BE MAG: Now Robert De Niro produces on the show (NYC22). How is it working for him?

H.H Moore: He is not a microscope producer at all. He comes in and puts in his input and does his thing along with Jerry Rosenthal, its not just like a “name attached” sort of thing HE doesn’t criticize us, but he respects us as Actors! This is what some people may not understand. We  wouldn’t have got the job if CBS didn’t think we could pull it off. The last thing CBS needs is bad acting, they have an array of amazing shows! When they chose to take our show, they wanted a young cop show. i mean you have your “NCIS” and your “Law and Order’s”, but at some point you got to start getting them involved in moving into a younger direction too. And this show is so diverse and sometimes people may feel like we don’t get as in-depth, but we feel like we do a great job at our show, when we watched the pilot episode we are watching it for the first time like many of the viewers we don’t see it beforehand but we all trust each other and have a good relationship on set.  The ratings are coming in now and its looking good and we want people to learn the characters, just give it a chance you will like the show I’m telling you.

BE MAG: Well i gotta ask this question and its kind of a switch from the subject….

H.H Moore: It’s the women? ain’t it? LOL I know

BE MAG: * laughs* yeah its the ladies!!

 

BE MAG: Ok, so the ladies readers and fans knew I was interviewing you and they went crazy.  All they kept saying was He’s SO fine! How do you deal with all that attention? And being labeled a sex symbol?

H.H Moore: You know what. First of all this is funny cause i get different people recognise me from different things and i get the women who recognize me from the Destiny’s Child ” Soldier” video and some remember from the dunkin donuts commercial so its funny cause they don’t know I’m the same guy doing all these things but I’m grateful for the love and people who admire me for what i do or respect me for what i do and the compliments from the women i love it. Right now i need to get back in the gym though * chuckles* my two pack ain’t looking like the ten pack its suppose to LOL. Shoot man that’s one of the hardest parts of this business. I can just go eat P.F Chang’s and California Pizza Kitchen like i want,  but I’m happy to embrace the sex symbol thing and people ask am i single? Yes I’m single! but i am ve3ry focused on what I’m trying to accomplish in my career. When you get to living your dreams it has to be with the right situation and the right person and the right time1 So its a collaboration.

BE MAG: What is the big challenge you find in this industry? Social Media?

H.H Moore: Man i use twitter and all that. But you know I’m a private type person. Like when i meet a woman she probably wont know I’m an actor i don’t put on that persona. I’m a real person. I’m available so there aren’t any real big challenges to me.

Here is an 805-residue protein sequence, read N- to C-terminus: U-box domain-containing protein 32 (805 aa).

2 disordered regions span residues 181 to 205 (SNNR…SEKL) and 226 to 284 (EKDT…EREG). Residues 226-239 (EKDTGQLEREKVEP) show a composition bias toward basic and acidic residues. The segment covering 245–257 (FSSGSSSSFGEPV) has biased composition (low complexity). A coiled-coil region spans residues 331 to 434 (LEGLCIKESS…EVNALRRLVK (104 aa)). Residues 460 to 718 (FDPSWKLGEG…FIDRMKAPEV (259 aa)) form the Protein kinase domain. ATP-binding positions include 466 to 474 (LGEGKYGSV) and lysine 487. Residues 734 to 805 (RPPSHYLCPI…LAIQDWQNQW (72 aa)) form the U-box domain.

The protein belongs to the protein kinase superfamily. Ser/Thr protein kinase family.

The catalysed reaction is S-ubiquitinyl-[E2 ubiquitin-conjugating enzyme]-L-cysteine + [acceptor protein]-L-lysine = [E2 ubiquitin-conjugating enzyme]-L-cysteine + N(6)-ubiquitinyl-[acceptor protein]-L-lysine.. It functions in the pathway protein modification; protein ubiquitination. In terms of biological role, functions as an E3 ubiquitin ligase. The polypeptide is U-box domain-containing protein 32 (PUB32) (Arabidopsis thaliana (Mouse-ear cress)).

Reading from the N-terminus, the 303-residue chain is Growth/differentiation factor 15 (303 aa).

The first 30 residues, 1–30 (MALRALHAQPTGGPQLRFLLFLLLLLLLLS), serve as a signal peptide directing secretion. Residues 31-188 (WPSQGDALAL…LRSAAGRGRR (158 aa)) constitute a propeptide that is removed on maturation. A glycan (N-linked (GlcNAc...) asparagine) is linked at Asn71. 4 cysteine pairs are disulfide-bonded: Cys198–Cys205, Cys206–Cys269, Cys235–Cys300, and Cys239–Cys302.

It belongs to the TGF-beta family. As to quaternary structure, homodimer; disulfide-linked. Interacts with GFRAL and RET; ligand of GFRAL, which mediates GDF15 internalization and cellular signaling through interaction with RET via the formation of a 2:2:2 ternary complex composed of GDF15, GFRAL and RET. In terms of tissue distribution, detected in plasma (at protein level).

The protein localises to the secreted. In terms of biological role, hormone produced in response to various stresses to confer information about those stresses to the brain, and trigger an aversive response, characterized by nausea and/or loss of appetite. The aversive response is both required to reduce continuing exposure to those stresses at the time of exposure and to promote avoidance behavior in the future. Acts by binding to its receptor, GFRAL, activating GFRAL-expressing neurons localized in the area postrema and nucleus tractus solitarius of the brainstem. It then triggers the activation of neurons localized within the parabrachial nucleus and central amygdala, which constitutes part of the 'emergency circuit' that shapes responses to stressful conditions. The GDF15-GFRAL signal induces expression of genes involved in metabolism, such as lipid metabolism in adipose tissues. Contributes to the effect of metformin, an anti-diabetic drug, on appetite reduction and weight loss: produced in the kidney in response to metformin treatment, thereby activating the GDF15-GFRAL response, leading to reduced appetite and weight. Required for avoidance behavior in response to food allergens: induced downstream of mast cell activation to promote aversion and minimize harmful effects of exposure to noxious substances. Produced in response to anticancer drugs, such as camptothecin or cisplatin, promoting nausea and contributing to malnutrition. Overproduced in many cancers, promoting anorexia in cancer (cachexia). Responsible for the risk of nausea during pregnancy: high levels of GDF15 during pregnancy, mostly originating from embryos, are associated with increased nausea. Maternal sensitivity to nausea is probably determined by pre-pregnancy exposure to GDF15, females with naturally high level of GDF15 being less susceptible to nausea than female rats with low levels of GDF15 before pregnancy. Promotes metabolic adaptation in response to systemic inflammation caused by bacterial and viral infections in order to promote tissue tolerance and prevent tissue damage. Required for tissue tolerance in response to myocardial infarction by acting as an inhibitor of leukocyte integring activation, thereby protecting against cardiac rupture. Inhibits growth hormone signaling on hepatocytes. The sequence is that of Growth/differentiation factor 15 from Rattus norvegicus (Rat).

BE MAG: Well we here at BE Magazine are also into Music and Lifestyle, So we like to ask fun questions as well. Tell us about what type of music are you into right now?

H.H. Moore: Man I’m into homie 2 Chainz!! we went to same school, Shout- Out to Tidy Boi!! we played basketball, he had played before me but we had played i use to cross him over in college *laughs* make sure you put that in there!! i crossed him over so bad one day man, made him fall down * laughs* gotta mess with him a little bit. But the “Detroit’ boys use to definitely get at them “Atlanta” boys on the court. I got Drake, Weezy, been bumping that new John Legend. Wale, Rick Ross, then i always bump the classics, Tupac and Snoop. I got a lot of music. Into that guy Frank Ocean lately. I listen to everything.

BE MAG: Is there anything that surprises people to find out about you?

H.H Moore: I’m heavy into photography. love photography, and  I’m even getting into videography and i put together a great cluster of ideas with some friends of mine. Taking songs we like and making them small movie concepts. That’s something I’ve been working on. Also been writing a basketball movie, that’s close to my heart for probably like a year now. We got “team Jackpot” going so look for that as well.

BE Mag: OK great so my last question is, Where do you stand on “reality TV” How do you feel about it?

H.H. Moore: OH MAN!! LOL Naw I’m not a hater so I’m not gonna hate on it.  I got my start kind of on a reality type show but it was a little different format. But to be honest man i don’t care for some it. I’m happy its kind of on its last leg imma keep it real I’m an actor so all that reality on TV is taking away from creative content you know! But whatever floats ya boat or whatever your into and you like those type of shows i cant hate on that. But it does go too far at times and it give the wrong idea to  youth and makes them think “oh i just wanna do a reality show and get paid”  and they don’t know that’s not how it really works. The way its setup its manipulative but they don’t find that out until the end. But like i said I’m glad its on its way out and i know a lot of others agree.

About the author

cmarshall has written 64 articles for BE Entertained Magazine